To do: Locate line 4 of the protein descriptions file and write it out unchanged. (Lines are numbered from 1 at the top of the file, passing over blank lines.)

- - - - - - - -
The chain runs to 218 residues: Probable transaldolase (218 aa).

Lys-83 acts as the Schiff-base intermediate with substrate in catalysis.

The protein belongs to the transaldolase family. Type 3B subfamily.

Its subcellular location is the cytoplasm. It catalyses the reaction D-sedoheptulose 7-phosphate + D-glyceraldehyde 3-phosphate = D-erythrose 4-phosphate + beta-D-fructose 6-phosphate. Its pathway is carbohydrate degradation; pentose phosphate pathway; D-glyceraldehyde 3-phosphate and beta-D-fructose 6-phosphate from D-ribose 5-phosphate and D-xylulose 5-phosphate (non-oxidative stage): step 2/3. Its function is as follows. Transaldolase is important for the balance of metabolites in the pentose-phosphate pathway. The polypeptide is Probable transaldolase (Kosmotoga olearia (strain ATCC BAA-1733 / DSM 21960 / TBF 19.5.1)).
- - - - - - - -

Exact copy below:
Its subcellular location is the cytoplasm. It catalyses the reaction D-sedoheptulose 7-phosphate + D-glyceraldehyde 3-phosphate = D-erythrose 4-phosphate + beta-D-fructose 6-phosphate. Its pathway is carbohydrate degradation; pentose phosphate pathway; D-glyceraldehyde 3-phosphate and beta-D-fructose 6-phosphate from D-ribose 5-phosphate and D-xylulose 5-phosphate (non-oxidative stage): step 2/3. Its function is as follows. Transaldolase is important for the balance of metabolites in the pentose-phosphate pathway. The polypeptide is Probable transaldolase (Kosmotoga olearia (strain ATCC BAA-1733 / DSM 21960 / TBF 19.5.1)).